Let’s agree in theory that most people like to help others. Given the opportunity and the wherewithal they will, and why? … Because it feels good! That’s human nature. Unfortunately, in some situations, like networking, we don’t know how to help.
Too often we leave it up to others to figure out how they can help and when they can’t, they experience disappointment – they offered but couldn’t deliver! It’s a difficult position for both networking contacts and job searchers. Time and again job searchers put their networking contacts in a position where they feel all they can do is ‘hold on to your resume and keep their eyes and ears open; that if something comes up they’ll give you a call’ … it’s too reactionary … What happens if nothing surfaces? Having to say “I cannot help you” is upsetting and people will avoid it altogether. This can also occur with friends and relatives. If for example your job search isn’t developing for you and over and again you have nothing in the way of progress to report, even they may avoid contact with you. Face it – it’s discouraging for friends to hear you’re not getting anywhere. A few weeks or months of the same old, same old, GETS old, and they too may respond less and less to your calls.
This all sounds very gloomy but … there is a simple fix. So simple that is can be explained in a single sentence: Don’t ask “if” they can help, tell them “how”. That’s all it is! Don’t ask them to figure out how to job search for you; they probably know less about it than you. Instead, tell the “how”.
Here are some practical ideas to help get your network started on helping you and keeping them engaged:
1. Have a clear objective for your conversation and your job search. Be ready for the question, ‘what are you looking to do?’ It can stupefy the unsuspecting person forcing a response that is weak or irrelevant and with new contacts, even fatal.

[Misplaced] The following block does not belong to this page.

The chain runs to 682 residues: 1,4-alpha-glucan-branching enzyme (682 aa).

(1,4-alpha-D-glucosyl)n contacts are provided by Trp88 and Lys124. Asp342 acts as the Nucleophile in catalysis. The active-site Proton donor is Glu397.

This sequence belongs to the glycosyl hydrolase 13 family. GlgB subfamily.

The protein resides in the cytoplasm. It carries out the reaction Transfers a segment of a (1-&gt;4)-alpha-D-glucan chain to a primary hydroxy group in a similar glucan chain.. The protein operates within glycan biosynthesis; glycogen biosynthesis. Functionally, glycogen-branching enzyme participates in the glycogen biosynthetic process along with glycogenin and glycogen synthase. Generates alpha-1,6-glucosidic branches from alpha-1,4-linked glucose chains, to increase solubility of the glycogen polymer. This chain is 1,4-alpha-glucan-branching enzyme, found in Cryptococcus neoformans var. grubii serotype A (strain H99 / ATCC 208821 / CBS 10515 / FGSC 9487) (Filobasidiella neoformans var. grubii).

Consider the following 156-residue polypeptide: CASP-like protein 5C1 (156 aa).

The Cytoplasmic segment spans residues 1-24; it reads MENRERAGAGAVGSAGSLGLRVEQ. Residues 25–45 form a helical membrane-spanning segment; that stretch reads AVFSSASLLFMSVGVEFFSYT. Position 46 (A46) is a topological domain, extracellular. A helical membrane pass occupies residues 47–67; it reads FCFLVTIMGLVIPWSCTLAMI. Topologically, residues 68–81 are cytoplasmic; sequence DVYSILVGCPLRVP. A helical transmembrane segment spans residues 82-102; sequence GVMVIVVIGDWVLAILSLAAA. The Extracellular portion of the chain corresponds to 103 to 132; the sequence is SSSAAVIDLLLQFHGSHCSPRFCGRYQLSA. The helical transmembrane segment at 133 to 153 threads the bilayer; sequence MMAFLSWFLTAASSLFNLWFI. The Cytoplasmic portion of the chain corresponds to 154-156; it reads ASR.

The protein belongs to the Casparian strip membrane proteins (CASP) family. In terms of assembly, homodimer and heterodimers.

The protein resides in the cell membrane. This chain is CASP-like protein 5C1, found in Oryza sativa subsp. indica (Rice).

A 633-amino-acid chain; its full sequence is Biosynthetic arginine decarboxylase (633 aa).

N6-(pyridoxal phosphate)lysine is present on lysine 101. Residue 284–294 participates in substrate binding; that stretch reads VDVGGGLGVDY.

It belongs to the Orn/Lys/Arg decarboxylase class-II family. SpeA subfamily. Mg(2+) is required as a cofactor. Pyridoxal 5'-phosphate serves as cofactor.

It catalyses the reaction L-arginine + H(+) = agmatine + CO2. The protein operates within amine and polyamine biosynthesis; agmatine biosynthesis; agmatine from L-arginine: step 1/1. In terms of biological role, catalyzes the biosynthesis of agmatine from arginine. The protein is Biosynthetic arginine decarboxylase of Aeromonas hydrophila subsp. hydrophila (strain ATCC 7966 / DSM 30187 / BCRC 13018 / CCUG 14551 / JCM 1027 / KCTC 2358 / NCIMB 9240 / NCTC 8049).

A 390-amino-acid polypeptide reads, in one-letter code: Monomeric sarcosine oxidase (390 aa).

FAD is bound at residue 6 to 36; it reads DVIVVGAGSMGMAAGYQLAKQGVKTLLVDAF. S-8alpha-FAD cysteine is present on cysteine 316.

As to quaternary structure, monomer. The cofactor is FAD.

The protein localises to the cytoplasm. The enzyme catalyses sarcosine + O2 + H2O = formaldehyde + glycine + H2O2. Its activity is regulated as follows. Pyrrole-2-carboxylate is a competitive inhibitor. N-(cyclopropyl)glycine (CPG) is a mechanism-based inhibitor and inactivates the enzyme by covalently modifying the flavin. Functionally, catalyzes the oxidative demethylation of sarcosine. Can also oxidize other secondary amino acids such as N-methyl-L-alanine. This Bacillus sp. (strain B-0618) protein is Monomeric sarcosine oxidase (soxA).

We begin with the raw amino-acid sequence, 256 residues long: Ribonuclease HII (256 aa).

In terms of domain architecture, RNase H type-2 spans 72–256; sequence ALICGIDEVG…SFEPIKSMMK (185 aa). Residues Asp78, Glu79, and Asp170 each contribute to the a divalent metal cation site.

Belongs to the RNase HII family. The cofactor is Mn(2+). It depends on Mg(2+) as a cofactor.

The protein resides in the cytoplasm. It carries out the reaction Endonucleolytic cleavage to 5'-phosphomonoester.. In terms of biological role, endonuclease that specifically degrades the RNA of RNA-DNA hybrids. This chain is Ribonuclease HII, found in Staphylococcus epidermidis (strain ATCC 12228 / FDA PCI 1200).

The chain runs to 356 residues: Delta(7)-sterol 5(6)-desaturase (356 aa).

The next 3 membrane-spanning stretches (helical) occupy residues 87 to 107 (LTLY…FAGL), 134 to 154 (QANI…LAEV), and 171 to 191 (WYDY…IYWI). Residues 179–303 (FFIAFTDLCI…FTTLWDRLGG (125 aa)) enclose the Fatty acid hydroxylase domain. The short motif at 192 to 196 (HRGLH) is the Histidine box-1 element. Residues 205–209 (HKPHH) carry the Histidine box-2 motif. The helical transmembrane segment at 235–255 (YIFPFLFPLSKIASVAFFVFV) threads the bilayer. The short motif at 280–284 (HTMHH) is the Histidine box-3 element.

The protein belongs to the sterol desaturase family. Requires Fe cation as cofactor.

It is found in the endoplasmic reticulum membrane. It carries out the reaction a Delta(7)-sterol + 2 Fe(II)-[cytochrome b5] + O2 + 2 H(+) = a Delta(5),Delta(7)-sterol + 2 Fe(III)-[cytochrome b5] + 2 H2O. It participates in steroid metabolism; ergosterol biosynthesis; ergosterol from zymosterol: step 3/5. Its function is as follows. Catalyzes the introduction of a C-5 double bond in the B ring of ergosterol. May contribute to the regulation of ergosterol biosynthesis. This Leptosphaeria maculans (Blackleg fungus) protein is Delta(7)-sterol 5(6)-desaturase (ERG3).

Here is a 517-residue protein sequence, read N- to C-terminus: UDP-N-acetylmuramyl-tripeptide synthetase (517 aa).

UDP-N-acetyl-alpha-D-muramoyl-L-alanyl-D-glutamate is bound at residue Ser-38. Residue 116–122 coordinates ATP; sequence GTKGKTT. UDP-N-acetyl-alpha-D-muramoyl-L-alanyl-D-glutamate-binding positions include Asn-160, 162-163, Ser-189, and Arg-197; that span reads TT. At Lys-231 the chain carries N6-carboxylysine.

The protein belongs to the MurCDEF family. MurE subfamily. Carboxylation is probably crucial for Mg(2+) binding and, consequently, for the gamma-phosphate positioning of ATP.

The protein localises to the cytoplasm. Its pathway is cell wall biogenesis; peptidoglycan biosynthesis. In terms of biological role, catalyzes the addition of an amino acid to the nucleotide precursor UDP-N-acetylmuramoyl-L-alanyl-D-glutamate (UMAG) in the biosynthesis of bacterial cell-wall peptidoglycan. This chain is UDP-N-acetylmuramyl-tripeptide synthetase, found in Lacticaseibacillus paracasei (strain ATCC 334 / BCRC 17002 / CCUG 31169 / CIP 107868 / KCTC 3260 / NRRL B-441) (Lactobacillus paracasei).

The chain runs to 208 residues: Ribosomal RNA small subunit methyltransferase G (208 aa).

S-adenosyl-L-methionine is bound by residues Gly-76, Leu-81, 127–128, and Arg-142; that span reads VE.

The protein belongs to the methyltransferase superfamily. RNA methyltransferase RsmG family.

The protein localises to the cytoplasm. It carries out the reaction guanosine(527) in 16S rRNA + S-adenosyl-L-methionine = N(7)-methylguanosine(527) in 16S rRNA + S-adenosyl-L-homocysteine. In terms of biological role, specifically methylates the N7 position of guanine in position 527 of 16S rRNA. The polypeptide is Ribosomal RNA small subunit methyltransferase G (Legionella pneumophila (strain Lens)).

5. Find out if they have done business with search, recruitment agencies, career consultants…and if they have personal contacts there to whom they can refer you.
6. Ask if they are involved in any activities where they can help you meet people, strike up a connection and build a relationship, i.e. trade organizations, volunteerism, continuing education, or even social portholes such as a virtual book club.
7. Find out it they have recently attended any conferences, workshops or seminars in your target area.
8. Prepare a list of 10 to 20 target companies: Are they familiar with any companies and if so, do they have any contacts there? Do they know people who may have contacts there? What other companies come to mind that they think should be added to your list?
9. Provide a list of professions that consist of the people and roles related to your target market (i.e. Accountants, Sales Reps, Journalists, Consultants, etc) that could trigger other connections they have.
10. Lastly, provide immediate feedback. Let them know how they are doing. You will be surprised how far a little affirmation and approval thrown their way will go you.
This is a great way to approach meetings. You have a clear objective and a solid agenda making it easier for others to help you.
If you manage you network contacts like business relationships or strategic partnerships, you are likely to discover far more helpful, energetic and interesting people than you thought your contacts to be. All it takes is a little “direction”. Again, most people like to help others, they just don't always know how. Tell them how and with that, you can continue to tap your network as often as you like, because you make it easy for them to help!
Hope this helps!